I was fortunate in being presented the opportunity to discuss my father’s service as a medical and surgical technician in World War II. My father had remained silent for 63 years and only decided to talk when he received his duffel bag that had been lost for 54 years. This proved to be the catalyst that opened a flood of memories and stories. I was so moved and intrigued by the stories that I felt compelled to record an oral and later a written history of his service to our country. I began a journey that was to be one of my most rewarding endeavors and one I will cherish for the rest of my life since it drew both my father I closer together.
I have compiled a list of ideas that may help you to open those flood gates and be rewarded with a legacy of memories that will not be lost to history.
There are several reasons why veterans may not want to discuss their war experiences. The following list is not inclusive:
- Their experiences may be too painful to remember.
- They may be having readjustment problems. They may be suffering from Posttraumatic Stress Disorder (PTSD)*
- They may just want to get on with their lives and forget the bad memories.
- They may have a problem with intimacy- they resist getting too close to another person for fear of losing them. As they did during the war.
- They may have been questioned too many times about the war by other family members and they have become overwhelmed.
- Some may be reluctant for fearing they will not want to appear as braggarts.
* Posttraumatic Stress Disorder (PTSD) is an anxiety disorder that can occur after you have been through a traumatic event. A traumatic event is something horrible and scary that you see or that happens to you. During this type of event, you think that your life or others’ lives are in danger. You may feel afraid or feel that you have no control over what is happening.1
Readjustment problems are not new and as far back as the Civil War the same condition was known as “Solder’s Heart”. In World War I “Shell Shocked” described the same conditions. In World War II “Combat Neuroses” and in Korea it was called Combat Fatigue. Post State Syndrome or PTSD is used to describe veterans returning from Vietnam and the Gulf wars with the same symptoms.
You may decide to ask them how they feel about discussing their war experiences and if that are agreeable start slowly and began with the less stressful subjects. Ask about the humorous events, their training or the places they visited that were not part of the war. Proceed cautiously in asking questions about the war you may accidentally cause them to withdraw further. Have a list of open-ended questions prepared that may include the following:
- Describe your entry into the service?
- Tell me about your basic training?
- What were your general duties, skills or rating?
- What was daily life like?
- What was your unit like?
- How were your officers?
- What is the funniest or most inspiring event that you experienced?
- What person do you remember the best and why?
- Did you perform any unusual service or duties?
- Did you receive any decorations, medals or commendations?
- What battles or campaigns were you in and what part did you play in the battle?
- How did you feel and what did you think about being in combat?
Be careful to research your veteran’s unit of active service to discover their general involvement in the war and any previous stories they may have been willing to discuss over the years. If you hit a sensitive subject back off and have a secondary list of subjects the veteran may feel more comfortable in discussing. Don’t rush. Once you get by the initial “ice-breaker” the floodgates may be opened…make sure you have made suitable arrangements to record their oral history.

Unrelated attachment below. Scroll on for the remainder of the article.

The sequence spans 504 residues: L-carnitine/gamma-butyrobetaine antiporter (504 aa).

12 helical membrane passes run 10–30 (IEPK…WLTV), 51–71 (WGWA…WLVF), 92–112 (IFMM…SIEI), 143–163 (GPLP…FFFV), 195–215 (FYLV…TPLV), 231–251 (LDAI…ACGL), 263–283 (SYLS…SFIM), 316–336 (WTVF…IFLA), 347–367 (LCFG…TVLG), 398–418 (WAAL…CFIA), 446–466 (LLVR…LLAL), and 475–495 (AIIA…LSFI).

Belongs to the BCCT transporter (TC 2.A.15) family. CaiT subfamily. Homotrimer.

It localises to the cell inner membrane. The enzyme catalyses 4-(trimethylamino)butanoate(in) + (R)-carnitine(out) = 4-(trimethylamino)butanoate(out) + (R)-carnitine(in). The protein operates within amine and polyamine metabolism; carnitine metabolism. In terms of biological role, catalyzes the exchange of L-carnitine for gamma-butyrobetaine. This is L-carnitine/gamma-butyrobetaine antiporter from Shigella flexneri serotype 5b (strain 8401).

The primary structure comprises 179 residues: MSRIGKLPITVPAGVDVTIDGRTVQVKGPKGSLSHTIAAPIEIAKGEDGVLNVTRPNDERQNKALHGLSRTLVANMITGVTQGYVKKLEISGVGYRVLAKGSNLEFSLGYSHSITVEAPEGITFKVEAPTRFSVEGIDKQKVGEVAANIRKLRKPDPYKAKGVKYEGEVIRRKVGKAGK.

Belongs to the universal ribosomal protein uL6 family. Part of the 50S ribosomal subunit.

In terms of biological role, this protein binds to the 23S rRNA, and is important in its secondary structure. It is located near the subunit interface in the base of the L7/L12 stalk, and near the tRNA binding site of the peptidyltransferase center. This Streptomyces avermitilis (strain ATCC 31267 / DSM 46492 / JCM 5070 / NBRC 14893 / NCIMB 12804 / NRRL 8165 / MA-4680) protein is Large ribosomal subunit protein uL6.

If you have tried the direct approach and met limited with limited success here is a list of things to try:
- Ask if they would like to discuss the war so their family will have a record of their service for their succeeding generations.
- Find a movie of the war and or battle they may have took part in and use it to stimulate discussion. Ask if the movie has portrayed the events correctly…. State how you felt about the events on the screen and ask as an open question that you wonder how the participants were feeling and how they were able to endure the situation.
- Find any war mementoes the veteran may have brought back from the war. Ask the veteran to discuss where and how they acquired their war mementoes. The BBC documented a series on WWII called the “WW2 The Peoples War”. They combined their efforts with that of the local library and developed an “evacuee’s suitcase” which helped to stimulate some new reminiscences from seeing and holding the artifacts…they stirred up old memories.
- If you do not have any artifacts then go to the local Army and Navy store and buy something that is representative of their war years.
- Ask them to write down their war experiences. You will need to develop a list of questions and provide suitable space for them to write down their response. There are several web sites that can help you in constructing your oral history questionnaire.
- Find their old military and or war photos and ask about the men in the photo and what was going on when the photo was taken.
- Find their old Love letters from the war and ask if it is ok to inquire about them.
- Find their uniform or medals and use them to begin a dialogue about their service.
- Including the veteran meet with a group of veterans that were in the same war, campaign and regiment to discuss their part in the war.
- Use a recent war news story to stimulate a discussion about their war.
- K. G. Publications, LLC, 10529 San Travaso Drive, Tampa, Florida 33647-2919
Publisher, Dog Ear Publications, http://www.dogearpublishing.net; 866.823.9613
Author, Leo E. Ours, Jr. email@example.com/; 813.746.5783
There are several web sites dedicated to veteran oral history projects: